Tag Archives: Sammy Davis Jr

Rocks In The Attic #796: Sammy Davis Jr. – ‘At The Cocoanut Grove’ (1963)

RITA#796Excuse me… are you reading “Yes I Can”? By Sammy Davis Jr.? You know what the title of that book should be? “Yes, I Can If Frank Sinatra Says It’s OK”. ‘Cause Frank calls the shots for all of those guys. Did you get to the part yet where uh… Sammy is coming out of the Copa… it’s about 3 o’clock in the morning and, uh, he sees Frank? Frank’s walking down Broadway by himself…

I finally got around to reading the book Tommy Pischedda spotted in 1982’s This Is Spinal Tap, an old beat-up copy I found in a second-hand bookstore. Tommy’s right: Sammy does owe a lot of his success to Frank’s guidance, but it’s clear from the start that he was supremely talented and worthy of breaking out from the Will Mastin Trio, the cabaret group he toured in with his father, Sammy Davis Sr. and the eponymous Mastin.

Listening to Live At The Cocoanut Grove, Sammy’s a natural mimic, adept at impersonating his favourite singers (even Elvis) as well as using his own voice. Between sings, he drops stand-up worthy one-liners, and you get the impression that the audience are there as much to laugh as they are to be crooned to.

RITA#796aYes I Can was a slog though. After a long, painfully detailed telling of his climb to fame, and the accident that led to him losing an eye – he crashed his car and hit a protuberance on the steering wheel (the accident led to car-makers redesigning dashboards and steering wheels to avoid such hazards) – the second half of the book dealt with his day-to-day activities as a household name in the late ‘50s and early ‘60s. Co-writers (ghost-writers?) Burt and Jane Boyar appeared more and more frequently in the book in its last third, which dealt with Sammy’s inability to control his financial affairs, and I was just happy to finish it.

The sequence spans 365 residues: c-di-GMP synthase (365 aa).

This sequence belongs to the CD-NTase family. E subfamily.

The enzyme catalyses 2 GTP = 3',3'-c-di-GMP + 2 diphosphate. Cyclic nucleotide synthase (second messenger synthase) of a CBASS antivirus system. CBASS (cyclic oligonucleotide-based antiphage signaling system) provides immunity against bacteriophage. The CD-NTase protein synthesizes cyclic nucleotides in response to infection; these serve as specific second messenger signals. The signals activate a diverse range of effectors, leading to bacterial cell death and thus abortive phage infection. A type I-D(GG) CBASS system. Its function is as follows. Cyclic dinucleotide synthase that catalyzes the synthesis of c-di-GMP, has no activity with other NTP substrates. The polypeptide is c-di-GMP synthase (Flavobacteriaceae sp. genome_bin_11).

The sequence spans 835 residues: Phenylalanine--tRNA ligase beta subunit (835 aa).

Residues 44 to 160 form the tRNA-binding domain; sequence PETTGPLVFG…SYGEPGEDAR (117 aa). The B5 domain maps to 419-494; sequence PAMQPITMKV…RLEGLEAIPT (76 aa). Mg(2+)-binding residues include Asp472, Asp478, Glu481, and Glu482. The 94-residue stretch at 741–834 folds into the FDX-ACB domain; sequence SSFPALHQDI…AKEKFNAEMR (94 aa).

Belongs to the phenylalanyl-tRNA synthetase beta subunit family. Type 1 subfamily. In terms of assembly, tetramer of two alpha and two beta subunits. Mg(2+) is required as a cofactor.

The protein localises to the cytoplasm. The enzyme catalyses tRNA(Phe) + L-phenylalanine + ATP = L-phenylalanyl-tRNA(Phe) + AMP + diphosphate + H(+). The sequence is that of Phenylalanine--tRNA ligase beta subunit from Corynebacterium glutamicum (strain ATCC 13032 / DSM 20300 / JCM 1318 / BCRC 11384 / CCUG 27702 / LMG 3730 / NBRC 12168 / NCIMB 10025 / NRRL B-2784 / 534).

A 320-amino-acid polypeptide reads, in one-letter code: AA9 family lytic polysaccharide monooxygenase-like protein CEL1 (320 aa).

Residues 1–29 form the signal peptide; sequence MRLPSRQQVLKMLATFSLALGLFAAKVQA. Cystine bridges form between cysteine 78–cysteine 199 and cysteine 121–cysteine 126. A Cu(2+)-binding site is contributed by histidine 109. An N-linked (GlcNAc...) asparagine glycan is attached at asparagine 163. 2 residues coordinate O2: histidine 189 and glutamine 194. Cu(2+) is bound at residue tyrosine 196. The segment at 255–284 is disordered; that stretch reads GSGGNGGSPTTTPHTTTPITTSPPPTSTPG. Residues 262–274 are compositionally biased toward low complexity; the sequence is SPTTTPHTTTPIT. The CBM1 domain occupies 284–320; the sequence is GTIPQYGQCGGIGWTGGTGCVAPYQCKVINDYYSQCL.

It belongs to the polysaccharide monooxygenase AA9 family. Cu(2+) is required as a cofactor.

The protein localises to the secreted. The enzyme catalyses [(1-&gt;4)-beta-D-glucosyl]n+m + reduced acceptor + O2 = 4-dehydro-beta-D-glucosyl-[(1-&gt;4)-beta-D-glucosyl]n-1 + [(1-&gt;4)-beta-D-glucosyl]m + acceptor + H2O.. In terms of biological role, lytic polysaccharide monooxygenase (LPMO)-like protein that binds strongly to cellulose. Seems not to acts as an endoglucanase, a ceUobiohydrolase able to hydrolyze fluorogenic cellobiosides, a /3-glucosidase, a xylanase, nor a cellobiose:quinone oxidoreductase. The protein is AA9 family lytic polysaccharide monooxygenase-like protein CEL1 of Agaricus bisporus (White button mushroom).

Maybe those limeys in Spinal Tap didn’t enjoy it either.

Hit: I’ve Got You Under My Skin

Hidden Gem: Hound Dog

RITA#796b

Rocks In The Attic #661: Dean Martin – ‘French Style’ (1962)

RITA#661It is 1962. In the conference room of Reprise Records, Hollywood, California, we find the label’s founder, Frank Sinatra, discussing Reprise’s release schedule with various members of the Rat Pack.

Frank Sinatra: Okay boys, what are we going to put out next for Deano? It’ll need to be something good.

Dean Martin: Let’s just do what we always do, Frank. I can record some numbers with the band. Joe Public will lap it up.

Sinatra: That ain’t gonna cut it, Deano. The kids need something new, something different.

Sammy Davis, Jr: What if he does a country record, Frank?

Martin: Yeah Frank, what about country? I love Country!

Sinatra: No, not classy enough. No record label of mine is going to release hillbilly music.

Peter Lawford: What about rock and roll, Frank? The kids go crazy for that stuff. Look what it did for Elvis!

Martin: Yeah Frank, what about rock and roll? I love rock and roll!

Sinatra: No, not classy enough. Presley’s a degenerate. All it got him was a stint in the army. What’s the point of making records if it’s just going to get you shot.

RITA#661aJoey Bishop: What about the blues, Frank? Joe Public’d freak out for a blues record.

Martin: Yeah Frank, what about the blues? I love the blues!

Sinatra: No, not classy enough. He’s Italian-American; he ain’t no half-blind ni…

Davis, Jr: [clears throat]

Sinatra: …er, I mean, he’s not right for that audience. C’mon, there must be something we’re missing…

The room falls into a hush, as they look to the ceiling for inspiration.

Sinatra: …something new…something different…something with a certain…je nes sais quoi…

Martin: [looks at Sinatra and raises an eyebrow]

Hit: Le Vie En Rose

Hidden Gem: C’est Magnifique